Destiny 2: The Curse of Osiris review

I have kind of a thing for the Vex, so when Destiny 2’s first expansion was introduced with – omg – the Vex in it, I was super hyped. THE VEX, YOU GUYS. Although the series has (not unreasonably) been criticised for its prissy, techno-metaphysical expository pretensions and somewhat incoherent narrative, those time-travelling cybernetic robothings and their creepy machine worlds are legitimately intriguing. What exactly is their deal, even? I couldn’t wait to find out.

… I didn’t find out. I’ll get back to that.

Game info
Genre: FPS
Platform/s: Xbox One, PS4, Windows PC
Reviewed on: Xbox One
Developer: Bungie
Publisher: Activision
Distributor: Megarom

So much for the Vex, but what about the marketing blurbs? “The most notorious Guardian in Vanguard history” is also in it, according to every trailer. Actually, I dunno much about Osiris besides the occasional eponymous event in Destiny, but okay. Notorious. Oooooh, I bet there’s a story here. Maybe I’ll find out.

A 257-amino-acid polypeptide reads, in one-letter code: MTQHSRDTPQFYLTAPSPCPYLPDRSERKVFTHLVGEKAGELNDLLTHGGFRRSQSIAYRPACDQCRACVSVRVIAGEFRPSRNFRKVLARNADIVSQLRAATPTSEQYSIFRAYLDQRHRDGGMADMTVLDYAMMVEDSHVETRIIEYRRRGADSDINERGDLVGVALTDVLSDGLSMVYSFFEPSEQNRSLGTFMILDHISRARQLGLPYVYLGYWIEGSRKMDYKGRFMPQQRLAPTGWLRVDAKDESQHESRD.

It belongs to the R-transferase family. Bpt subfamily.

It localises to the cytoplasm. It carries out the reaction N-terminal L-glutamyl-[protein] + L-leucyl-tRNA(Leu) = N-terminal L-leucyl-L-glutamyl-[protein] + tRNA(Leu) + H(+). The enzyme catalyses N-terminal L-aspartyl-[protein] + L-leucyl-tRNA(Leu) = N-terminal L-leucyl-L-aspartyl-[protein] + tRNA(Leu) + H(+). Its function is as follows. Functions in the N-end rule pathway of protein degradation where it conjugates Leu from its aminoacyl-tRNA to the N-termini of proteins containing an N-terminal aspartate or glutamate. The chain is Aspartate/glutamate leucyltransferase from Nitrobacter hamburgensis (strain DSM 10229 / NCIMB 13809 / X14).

I didn’t find that out, either.

In fact, I hardly even met the guy. And even though he was obviously stuck in some sort of complicated Vex plot, I couldn’t tell you exactly what it was. Something about… Mercury, in the past. Or the present. Or the future. Or all three, simultaneously. Or some space in between. Who knows? That prissy, techno-metaphysical expository pretensions and somewhat incoherent narrative thing, but it’s over in, like, two and a half hours anyway, so it probably doesn’t even matter.

Mercury is kind of nice, I suppose, but it’s so small, it might’ve been a multiplayer map that Bungie decided to use as a new location instead to save development costs. The Infinite Forest, a somewhat randomised destination featuring a mix of the planet’s multiple timelines, demonstrates some real design ingenuity but – for totally inscrutable reasons – it’s unavailable outside of the otherwise mostly uninteresting campaign missions. Which include both new strike missions, so they don’t even count.

It’s very pretty, though. So that’s something.

Everything about Curse of Osiris feels perfunctory and unfinished, like an expansion that was launched so it didn’t miss its obligatory content schedule date, and not because it’s a meaningful addition to the game. Because that’s what it is.

NOThis is the worst expansion ever.

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